All roads to successful global clean energy transitions go via India, says Fatih Birol, executive director at the International Energy Agency
With India’s current policy settings, India exceeds the goals set out in its Nationally Determined Contribution (NDC) under the Paris Agreement. The emissions intensity of India’s economy improves by 40% from 2005 to 2030, above the 33‐35% set out in its existing NDC. And the share of non-fossil fuels in electricity generation capacity reaches almost 60%, well above the 40% that India pledged. On the flipside, nearly 60% of carbon dioxide (CO2) emissions in the late 2030s will be coming from infrastructure and machines that do not exist today, according to India Energy Outlook 2021. It notes that India’s energy future depends on buildings and factories that are yet to be built and vehicles and appliances that are yet to be bought.
The India Energy Outlook 2021 – a special report in the International Energy Agency’s (IEA) World Energy Outlook series, looks at the opportunities and challenges faced by the world’s third-largest consuming country as it recuperates from COVID-19 pandemic. Recently, the government of India and IEA members entered into a strategic partnership– less than four years after India joined the IEA family as an association country.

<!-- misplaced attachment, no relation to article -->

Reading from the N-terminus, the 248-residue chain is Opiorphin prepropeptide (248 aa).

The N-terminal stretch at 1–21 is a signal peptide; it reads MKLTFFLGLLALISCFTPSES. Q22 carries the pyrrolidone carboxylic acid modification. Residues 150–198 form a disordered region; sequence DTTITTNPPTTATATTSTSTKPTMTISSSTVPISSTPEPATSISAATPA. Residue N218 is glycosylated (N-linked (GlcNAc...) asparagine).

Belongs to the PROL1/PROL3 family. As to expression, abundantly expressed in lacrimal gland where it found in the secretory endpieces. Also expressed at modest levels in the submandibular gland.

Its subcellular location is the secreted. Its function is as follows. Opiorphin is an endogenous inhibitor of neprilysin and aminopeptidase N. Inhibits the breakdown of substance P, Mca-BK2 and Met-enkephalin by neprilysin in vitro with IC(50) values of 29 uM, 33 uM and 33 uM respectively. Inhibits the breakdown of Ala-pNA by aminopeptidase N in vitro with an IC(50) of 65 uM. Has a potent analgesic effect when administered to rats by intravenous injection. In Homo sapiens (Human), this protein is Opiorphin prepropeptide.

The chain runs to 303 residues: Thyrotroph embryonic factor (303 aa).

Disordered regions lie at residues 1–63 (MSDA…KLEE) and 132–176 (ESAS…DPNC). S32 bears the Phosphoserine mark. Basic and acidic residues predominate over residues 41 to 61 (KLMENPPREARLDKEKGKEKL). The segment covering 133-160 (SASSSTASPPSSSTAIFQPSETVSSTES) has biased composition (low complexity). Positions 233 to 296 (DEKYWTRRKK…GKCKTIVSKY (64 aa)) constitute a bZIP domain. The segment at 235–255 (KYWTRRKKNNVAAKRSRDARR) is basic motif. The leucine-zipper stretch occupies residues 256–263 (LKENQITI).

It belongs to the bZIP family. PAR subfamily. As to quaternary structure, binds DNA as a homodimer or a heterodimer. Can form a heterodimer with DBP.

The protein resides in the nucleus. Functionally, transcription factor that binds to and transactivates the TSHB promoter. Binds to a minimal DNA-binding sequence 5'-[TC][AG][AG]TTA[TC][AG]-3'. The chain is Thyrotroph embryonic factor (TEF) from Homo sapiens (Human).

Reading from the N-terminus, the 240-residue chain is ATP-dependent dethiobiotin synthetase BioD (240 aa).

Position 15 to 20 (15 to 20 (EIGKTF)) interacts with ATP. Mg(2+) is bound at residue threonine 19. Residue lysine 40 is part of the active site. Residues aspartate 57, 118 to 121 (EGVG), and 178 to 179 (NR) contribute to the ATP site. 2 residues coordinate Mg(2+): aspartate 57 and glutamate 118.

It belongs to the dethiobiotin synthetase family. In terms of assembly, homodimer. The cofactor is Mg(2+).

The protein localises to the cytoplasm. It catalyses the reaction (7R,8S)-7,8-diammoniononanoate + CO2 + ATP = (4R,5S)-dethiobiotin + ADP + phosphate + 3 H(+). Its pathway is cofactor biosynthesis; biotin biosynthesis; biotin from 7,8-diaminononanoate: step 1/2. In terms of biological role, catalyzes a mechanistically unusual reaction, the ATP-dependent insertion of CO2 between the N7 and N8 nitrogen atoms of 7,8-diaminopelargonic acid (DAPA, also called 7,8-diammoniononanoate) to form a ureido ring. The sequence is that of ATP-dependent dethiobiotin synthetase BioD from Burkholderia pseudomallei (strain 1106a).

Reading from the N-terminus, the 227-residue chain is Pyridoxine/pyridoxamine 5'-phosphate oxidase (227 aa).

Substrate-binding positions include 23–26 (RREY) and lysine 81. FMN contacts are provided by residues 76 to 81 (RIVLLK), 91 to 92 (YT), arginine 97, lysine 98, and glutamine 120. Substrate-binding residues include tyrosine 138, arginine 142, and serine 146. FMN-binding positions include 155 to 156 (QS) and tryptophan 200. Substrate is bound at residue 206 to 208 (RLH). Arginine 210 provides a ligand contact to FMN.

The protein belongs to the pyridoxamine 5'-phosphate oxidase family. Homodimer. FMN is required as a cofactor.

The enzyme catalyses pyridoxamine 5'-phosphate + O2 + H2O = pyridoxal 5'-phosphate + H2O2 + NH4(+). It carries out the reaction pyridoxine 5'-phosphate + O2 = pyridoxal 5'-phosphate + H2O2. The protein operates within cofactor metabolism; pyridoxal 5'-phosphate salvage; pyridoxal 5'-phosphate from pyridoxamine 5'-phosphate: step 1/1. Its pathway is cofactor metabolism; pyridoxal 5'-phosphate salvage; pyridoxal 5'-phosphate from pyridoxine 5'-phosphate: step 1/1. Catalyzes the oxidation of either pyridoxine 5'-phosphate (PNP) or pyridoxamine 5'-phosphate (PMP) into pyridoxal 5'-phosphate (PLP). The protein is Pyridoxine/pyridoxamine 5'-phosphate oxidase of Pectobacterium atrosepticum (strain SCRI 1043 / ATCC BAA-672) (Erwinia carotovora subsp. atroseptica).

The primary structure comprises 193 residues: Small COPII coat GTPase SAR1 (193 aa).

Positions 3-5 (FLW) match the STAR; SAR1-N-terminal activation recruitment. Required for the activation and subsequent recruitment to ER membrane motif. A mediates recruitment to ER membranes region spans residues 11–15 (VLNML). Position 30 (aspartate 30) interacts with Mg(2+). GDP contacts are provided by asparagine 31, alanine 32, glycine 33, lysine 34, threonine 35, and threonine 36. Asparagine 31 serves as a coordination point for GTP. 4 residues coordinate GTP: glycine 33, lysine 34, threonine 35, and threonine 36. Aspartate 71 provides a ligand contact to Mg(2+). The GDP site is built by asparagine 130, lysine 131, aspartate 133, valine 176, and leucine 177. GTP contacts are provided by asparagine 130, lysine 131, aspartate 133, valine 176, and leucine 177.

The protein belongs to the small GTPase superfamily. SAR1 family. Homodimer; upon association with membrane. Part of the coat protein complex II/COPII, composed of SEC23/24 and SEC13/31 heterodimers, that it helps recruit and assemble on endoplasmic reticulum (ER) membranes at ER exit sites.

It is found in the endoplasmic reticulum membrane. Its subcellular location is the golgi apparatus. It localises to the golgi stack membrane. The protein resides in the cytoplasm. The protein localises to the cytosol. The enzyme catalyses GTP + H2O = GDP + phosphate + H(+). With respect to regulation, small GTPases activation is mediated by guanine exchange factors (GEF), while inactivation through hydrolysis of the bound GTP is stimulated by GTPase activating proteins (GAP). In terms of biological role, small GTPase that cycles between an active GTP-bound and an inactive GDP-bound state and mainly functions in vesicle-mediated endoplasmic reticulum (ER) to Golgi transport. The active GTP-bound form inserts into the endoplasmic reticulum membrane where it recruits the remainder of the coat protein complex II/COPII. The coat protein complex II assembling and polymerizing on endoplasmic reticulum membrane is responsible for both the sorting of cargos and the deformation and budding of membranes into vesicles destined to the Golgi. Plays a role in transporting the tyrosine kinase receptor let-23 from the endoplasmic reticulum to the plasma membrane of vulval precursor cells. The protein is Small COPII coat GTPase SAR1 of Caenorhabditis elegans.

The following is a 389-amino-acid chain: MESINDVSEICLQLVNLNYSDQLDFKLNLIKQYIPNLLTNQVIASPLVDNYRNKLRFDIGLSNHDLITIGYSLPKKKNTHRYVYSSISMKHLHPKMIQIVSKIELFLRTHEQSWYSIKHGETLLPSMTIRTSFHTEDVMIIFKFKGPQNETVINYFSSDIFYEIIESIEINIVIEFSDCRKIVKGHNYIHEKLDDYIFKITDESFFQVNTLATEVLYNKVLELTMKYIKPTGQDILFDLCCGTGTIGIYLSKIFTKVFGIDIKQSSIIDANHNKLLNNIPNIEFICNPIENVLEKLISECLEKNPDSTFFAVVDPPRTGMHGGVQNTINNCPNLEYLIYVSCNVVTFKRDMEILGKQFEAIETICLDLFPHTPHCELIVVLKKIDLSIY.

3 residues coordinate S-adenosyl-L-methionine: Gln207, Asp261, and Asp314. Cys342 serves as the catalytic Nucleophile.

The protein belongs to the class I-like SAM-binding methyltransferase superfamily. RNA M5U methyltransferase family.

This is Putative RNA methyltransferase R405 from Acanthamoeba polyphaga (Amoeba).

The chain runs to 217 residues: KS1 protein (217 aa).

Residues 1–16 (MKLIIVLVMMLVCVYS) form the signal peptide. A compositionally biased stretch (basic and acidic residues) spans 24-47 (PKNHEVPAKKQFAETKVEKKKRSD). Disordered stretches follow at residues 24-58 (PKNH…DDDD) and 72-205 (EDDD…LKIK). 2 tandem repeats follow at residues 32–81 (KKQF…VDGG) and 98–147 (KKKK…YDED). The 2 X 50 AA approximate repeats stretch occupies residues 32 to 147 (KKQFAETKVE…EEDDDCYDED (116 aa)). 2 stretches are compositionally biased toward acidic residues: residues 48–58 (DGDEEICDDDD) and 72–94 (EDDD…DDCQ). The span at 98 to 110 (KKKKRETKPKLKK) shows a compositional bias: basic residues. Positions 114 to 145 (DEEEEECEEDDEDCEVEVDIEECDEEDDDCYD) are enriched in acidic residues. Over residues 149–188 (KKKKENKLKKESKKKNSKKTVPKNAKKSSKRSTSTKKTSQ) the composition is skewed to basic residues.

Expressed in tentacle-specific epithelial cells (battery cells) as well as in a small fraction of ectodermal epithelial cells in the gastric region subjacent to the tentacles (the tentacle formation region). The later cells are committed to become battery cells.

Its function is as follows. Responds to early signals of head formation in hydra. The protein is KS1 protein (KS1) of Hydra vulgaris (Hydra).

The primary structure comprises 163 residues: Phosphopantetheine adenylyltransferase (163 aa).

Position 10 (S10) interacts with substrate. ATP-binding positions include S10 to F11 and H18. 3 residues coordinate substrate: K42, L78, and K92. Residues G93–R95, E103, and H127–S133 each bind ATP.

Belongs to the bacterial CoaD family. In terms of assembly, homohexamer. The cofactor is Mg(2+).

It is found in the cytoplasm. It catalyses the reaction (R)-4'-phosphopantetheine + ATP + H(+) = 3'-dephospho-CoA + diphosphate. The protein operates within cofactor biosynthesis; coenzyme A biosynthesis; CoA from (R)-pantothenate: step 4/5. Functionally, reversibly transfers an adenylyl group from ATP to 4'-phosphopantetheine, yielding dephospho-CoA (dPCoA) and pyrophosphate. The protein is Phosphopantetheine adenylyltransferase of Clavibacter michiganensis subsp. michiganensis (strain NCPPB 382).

Energy trends in India
According to the report, over 900 million citizens have gained electrical connection in less than two decades. Since 2000, the energy consumption in India has more than doubled, it claims.
COVID-19 has hit India’s energy use resulting in an estimated fall of 5% in the energy demands and hitting the investment in the sector by 15%. The fall in the investment has led to financial strains among electricity distribution companies and their recovery depends upon the control of the virus, policy responses and recovery strategies that are put in place.
The report reveals that 600 million Indians have not fully switched to modern, clean cooking fuels or technologies even when policies required to expand LPG coverage are in place.
It notes that over 80% of India’s energy demands are met by coal, oil and solid biomass, with coal being the largest single fuel in the energy mix.
A majority of buildings have not been built yet
The report points out that most of the buildings that will exist in India in 2040 have not been built yet. The increase in the number of buildings owes to rapid urbanization. According to the report, more than 270 million people are likely to be added to India’s urban population by 2040.
In two decades, urbanization will result in residential floor space more than doubling from an estimated 20 billion square meters now to more than 50 billion square meters.
Urbanization is likely to be accompanied by a transition in household energy from solid biomass to electricity. The report also states that the electricity demand in India’s buildings sector will rise from a quarter now to around half by 2040.
Import bill of fossil fuel to triple over next two decades
Additional charges and tariffs on gas has created a hurdle in India’s ambition to become a “gas-based economy”. According to the report, the tariffs and additional charges nearly doubles the average end-user price of the gas. In 2019 the wholesale cost of gas was $6/MBtu while the estimated average end-user price was $12/MBtu.